Native Son (Abridged) (1940) 217 exemplaren
American Hunger (1977) 177 exemplaren
Rite of passage (1994) 175 exemplaren
12 Million Black Voices (1941) 149 exemplaren
Haiku: This Other World (1998) 125 exemplaren
Pagan Spain (1957) 111 exemplaren
The Long Dream (1958) 94 exemplaren
Lawd Today! (1963) 93 exemplaren
A Father's Law (2008) 92 exemplaren
White Man, Listen! (1957) 77 exemplaren
Savage Holiday (1954) 58 exemplaren
Richard Wright Reader (1978) 38 exemplaren
Native Son / Black Boy (1987) 36 exemplaren
Thy Fearful Symmetry (2012) 16 exemplaren
Almos' a Man (2000) 9 exemplaren
Injustice: Vintage Minis (2018) 8 exemplaren
Bright and Morning Star (1939) 7 exemplaren
Down by the Riverside 4 exemplaren
Richard Wright (2002) 3 exemplaren
Neli meest : [novellid] (1963) 3 exemplaren
Blueprint for Negro Writing (1937) 2 exemplaren
Black Boy [Easy Reader] (1971) 2 exemplaren
Callaloo Vol. 9 No. 3 (1986) 1 exemplaar
Der schwarze Traum (1971) 1 exemplaar
Wright Richard 1 exemplaar
Fire and cloud 1 exemplaar

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Algemene kennis



56. The Man Who Lived Underground by Richard Wright
afterward Malcolm Wright (2021)
OPD: 2021 (written 1941-1942, with a shortened version published in 1944)
format: 228-page Kindle ebook
acquired: October 3 read: Oct 4-15 time reading: 5:44, 1.5 mpp
rating: 4
genre/style: Novel theme: Richard Wright
locations: unknown American city, probably southern
about the author: American author born on a Mississippi plantation, 1908-1960

This for me was a curiosity, part powerful, part quirky. Wright takes a close look at police brutality against African Americans (a point noted in his publisher's rejection documentation) and then an almost surreal look at a refugee living in American sewers. Fred Daniels, a good church-going upstanding person and expectant father, is arrested for a murder he knows nothing about. He's not questioned, but beat-up by an all-white police force demanding a confession. It's not clear where his mind was before this happens, but he gets rattled, and it seems his mind is never able to settle down. Instead, in the sewers he tunnels, and he stumbles across apparent odd truths about the basics in life - religion, death, money, entertainment, etc.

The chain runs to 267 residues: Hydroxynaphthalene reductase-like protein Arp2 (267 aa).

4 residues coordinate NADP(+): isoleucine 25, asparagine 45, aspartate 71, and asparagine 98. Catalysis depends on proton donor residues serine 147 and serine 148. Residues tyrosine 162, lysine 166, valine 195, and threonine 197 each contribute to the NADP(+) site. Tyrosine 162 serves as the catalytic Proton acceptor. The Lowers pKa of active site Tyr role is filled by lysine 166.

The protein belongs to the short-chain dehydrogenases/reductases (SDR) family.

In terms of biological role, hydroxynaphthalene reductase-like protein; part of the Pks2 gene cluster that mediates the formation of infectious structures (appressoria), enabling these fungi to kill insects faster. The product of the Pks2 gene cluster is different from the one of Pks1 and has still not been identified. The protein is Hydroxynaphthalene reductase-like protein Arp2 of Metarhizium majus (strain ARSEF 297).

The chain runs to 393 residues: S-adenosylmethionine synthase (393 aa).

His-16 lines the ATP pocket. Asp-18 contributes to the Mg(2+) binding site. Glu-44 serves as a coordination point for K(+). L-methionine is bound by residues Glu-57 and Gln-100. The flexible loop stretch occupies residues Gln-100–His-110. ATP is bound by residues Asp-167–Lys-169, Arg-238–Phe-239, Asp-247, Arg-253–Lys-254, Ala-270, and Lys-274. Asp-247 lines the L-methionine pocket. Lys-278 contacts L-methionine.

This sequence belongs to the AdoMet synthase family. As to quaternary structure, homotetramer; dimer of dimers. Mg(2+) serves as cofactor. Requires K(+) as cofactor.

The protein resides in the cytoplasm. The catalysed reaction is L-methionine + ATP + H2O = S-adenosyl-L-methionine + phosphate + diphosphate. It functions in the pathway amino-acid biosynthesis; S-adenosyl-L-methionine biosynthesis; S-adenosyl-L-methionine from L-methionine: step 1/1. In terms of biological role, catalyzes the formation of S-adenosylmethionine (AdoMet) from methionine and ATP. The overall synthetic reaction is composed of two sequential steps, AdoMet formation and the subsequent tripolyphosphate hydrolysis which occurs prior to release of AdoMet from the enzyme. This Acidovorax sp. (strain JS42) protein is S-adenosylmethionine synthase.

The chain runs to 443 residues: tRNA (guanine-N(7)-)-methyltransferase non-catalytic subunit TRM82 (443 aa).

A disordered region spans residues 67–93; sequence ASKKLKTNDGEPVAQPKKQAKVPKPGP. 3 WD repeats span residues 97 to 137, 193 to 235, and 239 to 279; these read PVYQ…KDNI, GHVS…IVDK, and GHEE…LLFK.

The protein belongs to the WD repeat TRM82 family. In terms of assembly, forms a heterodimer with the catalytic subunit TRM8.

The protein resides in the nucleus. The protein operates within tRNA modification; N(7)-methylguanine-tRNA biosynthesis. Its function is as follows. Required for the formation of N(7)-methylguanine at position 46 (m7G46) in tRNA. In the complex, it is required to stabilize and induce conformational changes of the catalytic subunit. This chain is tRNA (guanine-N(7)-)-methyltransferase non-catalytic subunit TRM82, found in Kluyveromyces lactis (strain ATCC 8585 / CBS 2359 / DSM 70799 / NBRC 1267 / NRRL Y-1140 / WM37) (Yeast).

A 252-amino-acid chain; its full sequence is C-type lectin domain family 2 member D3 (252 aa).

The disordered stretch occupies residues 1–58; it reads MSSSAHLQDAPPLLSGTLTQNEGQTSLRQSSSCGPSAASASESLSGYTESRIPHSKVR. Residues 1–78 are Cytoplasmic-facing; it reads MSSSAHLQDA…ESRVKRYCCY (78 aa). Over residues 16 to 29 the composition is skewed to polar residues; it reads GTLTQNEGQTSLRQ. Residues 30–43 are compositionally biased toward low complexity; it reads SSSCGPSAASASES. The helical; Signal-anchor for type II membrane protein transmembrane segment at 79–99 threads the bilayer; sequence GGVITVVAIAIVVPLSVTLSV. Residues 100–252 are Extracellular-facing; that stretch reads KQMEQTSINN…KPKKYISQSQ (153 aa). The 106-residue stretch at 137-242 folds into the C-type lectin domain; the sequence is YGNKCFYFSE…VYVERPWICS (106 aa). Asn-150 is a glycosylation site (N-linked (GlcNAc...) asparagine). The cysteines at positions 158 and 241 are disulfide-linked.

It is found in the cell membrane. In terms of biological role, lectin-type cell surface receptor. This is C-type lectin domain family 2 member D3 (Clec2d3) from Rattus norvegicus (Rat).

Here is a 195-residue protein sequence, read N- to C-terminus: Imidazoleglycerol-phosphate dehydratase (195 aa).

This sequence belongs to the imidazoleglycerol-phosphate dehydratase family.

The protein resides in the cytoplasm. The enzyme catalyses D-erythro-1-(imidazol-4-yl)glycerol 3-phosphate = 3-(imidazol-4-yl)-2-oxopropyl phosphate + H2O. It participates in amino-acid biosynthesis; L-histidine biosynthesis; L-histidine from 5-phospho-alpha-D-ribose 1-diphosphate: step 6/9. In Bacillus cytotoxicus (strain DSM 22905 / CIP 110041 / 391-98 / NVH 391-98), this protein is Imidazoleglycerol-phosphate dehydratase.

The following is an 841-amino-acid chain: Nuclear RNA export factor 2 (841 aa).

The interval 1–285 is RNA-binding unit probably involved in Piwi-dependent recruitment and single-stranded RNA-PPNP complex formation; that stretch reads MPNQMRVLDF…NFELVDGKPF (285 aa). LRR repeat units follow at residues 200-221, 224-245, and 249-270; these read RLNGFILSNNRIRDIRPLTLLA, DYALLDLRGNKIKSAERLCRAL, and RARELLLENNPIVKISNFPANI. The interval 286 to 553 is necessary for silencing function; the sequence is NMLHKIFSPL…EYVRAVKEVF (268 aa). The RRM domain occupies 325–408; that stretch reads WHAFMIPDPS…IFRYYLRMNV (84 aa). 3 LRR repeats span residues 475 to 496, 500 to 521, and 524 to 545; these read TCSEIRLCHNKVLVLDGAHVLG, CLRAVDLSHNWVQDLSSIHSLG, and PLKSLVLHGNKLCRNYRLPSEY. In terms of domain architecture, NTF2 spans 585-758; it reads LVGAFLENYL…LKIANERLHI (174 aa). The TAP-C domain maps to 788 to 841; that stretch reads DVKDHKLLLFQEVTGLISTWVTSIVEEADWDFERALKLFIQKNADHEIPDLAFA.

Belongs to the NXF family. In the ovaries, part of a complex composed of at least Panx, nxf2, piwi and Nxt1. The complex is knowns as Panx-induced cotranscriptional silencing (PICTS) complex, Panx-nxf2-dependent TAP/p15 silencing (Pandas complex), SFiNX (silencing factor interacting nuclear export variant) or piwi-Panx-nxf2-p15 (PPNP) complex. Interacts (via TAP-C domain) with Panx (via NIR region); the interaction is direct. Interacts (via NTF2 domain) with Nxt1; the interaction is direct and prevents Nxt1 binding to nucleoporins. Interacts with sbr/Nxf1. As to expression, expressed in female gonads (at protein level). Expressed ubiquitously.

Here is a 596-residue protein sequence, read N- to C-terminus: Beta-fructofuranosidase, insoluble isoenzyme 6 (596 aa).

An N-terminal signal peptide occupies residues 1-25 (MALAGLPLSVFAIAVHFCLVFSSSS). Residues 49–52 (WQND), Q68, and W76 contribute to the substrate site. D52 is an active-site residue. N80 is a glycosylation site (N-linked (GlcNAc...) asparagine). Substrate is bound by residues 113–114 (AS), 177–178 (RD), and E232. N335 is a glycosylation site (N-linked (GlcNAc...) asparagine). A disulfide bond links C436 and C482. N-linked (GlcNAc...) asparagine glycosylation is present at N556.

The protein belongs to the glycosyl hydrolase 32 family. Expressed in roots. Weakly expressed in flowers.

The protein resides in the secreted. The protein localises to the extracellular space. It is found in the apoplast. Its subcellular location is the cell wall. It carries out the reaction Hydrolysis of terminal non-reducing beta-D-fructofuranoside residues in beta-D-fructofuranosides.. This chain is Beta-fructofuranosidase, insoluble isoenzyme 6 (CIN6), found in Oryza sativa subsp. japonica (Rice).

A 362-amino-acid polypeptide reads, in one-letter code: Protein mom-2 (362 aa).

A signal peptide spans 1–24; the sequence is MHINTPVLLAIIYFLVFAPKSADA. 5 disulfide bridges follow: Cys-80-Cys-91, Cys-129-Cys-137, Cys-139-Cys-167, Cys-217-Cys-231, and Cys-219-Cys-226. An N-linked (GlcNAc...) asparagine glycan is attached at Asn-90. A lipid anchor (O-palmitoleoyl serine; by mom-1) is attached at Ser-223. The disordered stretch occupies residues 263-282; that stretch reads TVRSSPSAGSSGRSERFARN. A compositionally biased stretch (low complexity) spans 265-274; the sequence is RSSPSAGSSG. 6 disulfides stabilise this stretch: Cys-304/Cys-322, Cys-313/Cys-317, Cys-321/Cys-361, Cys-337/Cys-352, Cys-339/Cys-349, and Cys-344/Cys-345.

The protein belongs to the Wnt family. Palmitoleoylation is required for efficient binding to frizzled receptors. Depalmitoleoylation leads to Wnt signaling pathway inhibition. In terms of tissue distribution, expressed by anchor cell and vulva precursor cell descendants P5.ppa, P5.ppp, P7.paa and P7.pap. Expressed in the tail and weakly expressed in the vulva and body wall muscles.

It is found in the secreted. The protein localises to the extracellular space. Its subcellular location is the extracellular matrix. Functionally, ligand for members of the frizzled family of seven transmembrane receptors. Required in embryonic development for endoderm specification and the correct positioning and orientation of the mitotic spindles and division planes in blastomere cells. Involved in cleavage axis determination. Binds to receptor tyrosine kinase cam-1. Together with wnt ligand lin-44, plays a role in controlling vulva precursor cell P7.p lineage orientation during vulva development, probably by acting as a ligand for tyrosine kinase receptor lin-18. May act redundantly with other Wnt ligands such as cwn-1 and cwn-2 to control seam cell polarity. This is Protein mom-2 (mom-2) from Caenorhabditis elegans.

Maybe think Plato's cave. It's a combination of Wright's creativity and what I see has his semi-super-aware, semi-blind romantic mindset. It makes an odd combination of strange guy in a strange place doing strange things that don't quite make sense. In a long afterward, which Wright intended to be published with the novel, he explained the novel as a response to the stubborn illogical religious faith his grandmother followed and depended on, a source of conflict between he and his grandmother, his main parent during his older childhood.

This is a lost novel. Wright wrote it written during WW2, in 1942, but it was rejected for publication by his publisher. A shorter version was published in a journal, and later in a posthumous collection. Wright moved on, composing [Black Boy], his classic published in 1945. There he goes directly into his grandmother's religion and state of mind, and its impacts on him. The full version of this novel was first published in 2021, after Wright's grandson, Malcolm Wright, pushed for it.

… (meer)
dchaikin | 11 andere besprekingen | Oct 22, 2023 |
I read this to go along with a free online course (The American Novel since 1945). With that in mind, I guess the most immediate question I had was "What does an autobiography have to do with novels?" Well, it turns out that Wright wrote dramatic scenes with sharply written dialogue. While events do follow his own life, he apparently used incidents that happened to people he knew as readily as he used those that happened to himself. We can see from the end of the book, when he was involved with the Communist Party, that he was growing more concerned with expressing the feeling of being a black southerner. The first half of Black Boy succeeded in that.

The second part was quite different. Based on other books I have read, I thought his view of the North was a bit idealistic. Maybe the silly and grating inter-politics of the Communist Party's artist clubs made a more poignant and less-expected comparison to the racism and religion that kept him down in the South and became the focus for that reason.
… (meer)
bannedforaday | 67 andere besprekingen | Oct 22, 2023 |
RCornell | 3 andere besprekingen | Oct 21, 2023 |
RCornell | 2 andere besprekingen | Oct 21, 2023 |


1940s (1)
AP Lit (2)